|picture by Morillo|
One of the metaphors that really touched me from Kemp's book was his metaphor of the door that opens inward in Prodigal Son parable. Jeshua has been hired to repair the door of a man named Eli. After working on the door for a few days, Jeshua explains that the door must be completely replaced. As Eli, the father of the prodigal son, yearns for his lost child, Jeshua tells him that the door must be hung to swing inward as to welcome family, friends and love through the door. He describes that a door that swings outward is just a passage way for people and livestock to leave but a door that swings inward welcomes all to the warmth of the home. Simply put, I loved that perspective. Extended further, this metaphor emphasizes that we must let Christ in with love and trust rather than show him out with bitterness and frustration. We must also do the same for our fellow men.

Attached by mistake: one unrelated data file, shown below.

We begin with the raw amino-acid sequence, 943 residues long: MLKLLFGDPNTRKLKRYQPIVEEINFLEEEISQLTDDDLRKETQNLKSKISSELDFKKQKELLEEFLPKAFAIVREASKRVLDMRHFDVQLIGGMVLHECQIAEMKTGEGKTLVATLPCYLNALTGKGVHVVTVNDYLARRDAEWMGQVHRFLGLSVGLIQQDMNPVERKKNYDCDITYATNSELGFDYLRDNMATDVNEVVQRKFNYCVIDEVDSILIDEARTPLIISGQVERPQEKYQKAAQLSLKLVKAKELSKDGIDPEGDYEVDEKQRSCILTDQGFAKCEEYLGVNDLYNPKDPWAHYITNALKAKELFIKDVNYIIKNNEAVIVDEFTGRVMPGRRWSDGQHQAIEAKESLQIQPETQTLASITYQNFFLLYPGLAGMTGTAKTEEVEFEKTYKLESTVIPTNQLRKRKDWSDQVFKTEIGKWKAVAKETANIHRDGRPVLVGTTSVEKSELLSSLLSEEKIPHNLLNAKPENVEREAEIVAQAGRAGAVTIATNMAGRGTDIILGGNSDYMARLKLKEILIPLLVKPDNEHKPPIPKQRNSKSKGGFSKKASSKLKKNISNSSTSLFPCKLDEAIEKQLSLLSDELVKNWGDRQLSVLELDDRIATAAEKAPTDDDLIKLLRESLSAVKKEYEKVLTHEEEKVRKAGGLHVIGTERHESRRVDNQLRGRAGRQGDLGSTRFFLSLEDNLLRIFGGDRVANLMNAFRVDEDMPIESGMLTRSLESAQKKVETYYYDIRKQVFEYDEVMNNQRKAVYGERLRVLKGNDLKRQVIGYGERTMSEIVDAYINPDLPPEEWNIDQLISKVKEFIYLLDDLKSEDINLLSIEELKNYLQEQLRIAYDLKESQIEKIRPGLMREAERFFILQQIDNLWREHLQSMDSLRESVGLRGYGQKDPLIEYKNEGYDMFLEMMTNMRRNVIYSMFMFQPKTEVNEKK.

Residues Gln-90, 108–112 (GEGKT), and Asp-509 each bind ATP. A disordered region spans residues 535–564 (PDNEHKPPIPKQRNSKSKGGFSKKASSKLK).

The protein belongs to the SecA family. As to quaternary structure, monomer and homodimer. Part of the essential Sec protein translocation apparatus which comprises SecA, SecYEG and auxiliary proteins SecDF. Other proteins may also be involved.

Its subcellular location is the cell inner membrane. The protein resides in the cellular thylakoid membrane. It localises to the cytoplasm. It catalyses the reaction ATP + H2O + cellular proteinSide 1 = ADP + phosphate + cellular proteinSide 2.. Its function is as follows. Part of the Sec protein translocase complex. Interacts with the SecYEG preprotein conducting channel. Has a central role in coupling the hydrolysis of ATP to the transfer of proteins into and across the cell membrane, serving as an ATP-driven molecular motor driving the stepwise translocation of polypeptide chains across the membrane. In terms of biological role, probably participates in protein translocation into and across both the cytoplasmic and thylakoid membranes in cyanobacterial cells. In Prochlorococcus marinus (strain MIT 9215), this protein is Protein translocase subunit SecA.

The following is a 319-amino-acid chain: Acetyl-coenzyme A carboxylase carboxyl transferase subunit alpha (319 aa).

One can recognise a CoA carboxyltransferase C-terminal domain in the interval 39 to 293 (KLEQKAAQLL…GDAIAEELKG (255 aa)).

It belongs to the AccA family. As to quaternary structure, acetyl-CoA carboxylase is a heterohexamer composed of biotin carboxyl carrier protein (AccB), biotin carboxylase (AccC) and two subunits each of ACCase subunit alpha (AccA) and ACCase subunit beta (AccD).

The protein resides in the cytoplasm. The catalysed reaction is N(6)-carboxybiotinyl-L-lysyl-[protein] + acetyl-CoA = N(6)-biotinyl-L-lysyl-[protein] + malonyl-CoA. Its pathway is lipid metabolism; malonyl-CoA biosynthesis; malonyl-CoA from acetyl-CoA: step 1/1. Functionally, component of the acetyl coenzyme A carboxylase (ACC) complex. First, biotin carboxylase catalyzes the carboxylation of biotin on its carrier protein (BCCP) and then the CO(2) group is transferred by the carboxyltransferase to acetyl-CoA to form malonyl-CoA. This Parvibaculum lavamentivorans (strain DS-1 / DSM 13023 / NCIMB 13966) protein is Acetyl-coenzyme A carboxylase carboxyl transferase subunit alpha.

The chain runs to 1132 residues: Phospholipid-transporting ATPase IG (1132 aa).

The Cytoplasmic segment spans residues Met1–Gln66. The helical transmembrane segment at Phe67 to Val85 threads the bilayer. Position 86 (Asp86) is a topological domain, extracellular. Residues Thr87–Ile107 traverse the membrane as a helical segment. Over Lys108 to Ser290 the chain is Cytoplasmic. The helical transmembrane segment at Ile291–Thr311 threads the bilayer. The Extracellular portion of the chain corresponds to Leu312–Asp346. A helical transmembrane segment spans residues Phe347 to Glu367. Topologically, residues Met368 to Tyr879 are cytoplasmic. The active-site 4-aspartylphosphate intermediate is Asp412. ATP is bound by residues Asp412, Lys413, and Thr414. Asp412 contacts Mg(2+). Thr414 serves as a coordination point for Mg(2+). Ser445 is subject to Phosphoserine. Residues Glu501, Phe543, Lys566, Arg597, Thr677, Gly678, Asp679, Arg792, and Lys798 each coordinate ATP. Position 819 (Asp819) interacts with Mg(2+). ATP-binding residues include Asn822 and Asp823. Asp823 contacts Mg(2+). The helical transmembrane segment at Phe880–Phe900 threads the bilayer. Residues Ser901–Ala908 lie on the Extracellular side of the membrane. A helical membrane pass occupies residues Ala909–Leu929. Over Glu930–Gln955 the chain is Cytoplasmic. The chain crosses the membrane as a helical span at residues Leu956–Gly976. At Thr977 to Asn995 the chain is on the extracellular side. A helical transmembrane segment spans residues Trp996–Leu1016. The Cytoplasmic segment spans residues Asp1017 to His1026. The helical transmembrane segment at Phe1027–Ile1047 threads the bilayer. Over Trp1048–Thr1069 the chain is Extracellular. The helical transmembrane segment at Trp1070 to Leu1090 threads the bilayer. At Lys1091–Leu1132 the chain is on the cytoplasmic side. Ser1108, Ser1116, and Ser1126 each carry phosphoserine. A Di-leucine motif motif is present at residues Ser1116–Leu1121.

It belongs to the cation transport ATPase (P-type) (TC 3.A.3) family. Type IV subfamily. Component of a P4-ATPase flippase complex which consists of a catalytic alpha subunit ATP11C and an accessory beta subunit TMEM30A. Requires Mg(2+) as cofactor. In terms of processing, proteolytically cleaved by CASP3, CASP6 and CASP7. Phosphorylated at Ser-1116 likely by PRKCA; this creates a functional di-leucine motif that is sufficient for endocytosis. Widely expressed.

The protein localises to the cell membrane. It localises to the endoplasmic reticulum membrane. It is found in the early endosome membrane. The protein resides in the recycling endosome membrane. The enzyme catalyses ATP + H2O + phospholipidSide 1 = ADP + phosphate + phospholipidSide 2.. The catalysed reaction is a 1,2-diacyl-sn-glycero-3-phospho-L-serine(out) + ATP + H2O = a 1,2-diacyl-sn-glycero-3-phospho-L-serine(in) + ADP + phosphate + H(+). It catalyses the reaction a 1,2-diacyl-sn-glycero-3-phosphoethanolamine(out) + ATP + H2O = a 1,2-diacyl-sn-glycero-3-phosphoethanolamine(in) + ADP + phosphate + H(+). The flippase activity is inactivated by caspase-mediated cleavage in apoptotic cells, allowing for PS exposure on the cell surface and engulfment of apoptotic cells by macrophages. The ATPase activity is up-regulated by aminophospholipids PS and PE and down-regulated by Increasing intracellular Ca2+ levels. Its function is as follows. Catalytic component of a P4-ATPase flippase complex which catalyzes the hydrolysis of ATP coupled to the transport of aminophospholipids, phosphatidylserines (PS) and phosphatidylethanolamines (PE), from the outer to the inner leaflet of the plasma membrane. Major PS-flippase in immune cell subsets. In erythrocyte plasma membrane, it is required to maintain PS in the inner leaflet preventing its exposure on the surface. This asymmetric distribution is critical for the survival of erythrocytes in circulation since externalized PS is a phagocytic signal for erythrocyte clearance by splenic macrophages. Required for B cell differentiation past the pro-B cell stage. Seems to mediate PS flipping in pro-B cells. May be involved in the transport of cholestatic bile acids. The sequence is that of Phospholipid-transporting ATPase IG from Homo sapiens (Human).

I am impressed by Kemp's praising yet humble view of the Savior before His ministry. Kemp shows Christ as a carpenter, participating in responsibilities and physical labor, teasing his brothers and loving all he comes in contact with. We know more about Christ's ministry than His earlier life so I found this portrayal of Christ's early years as comforting and tender.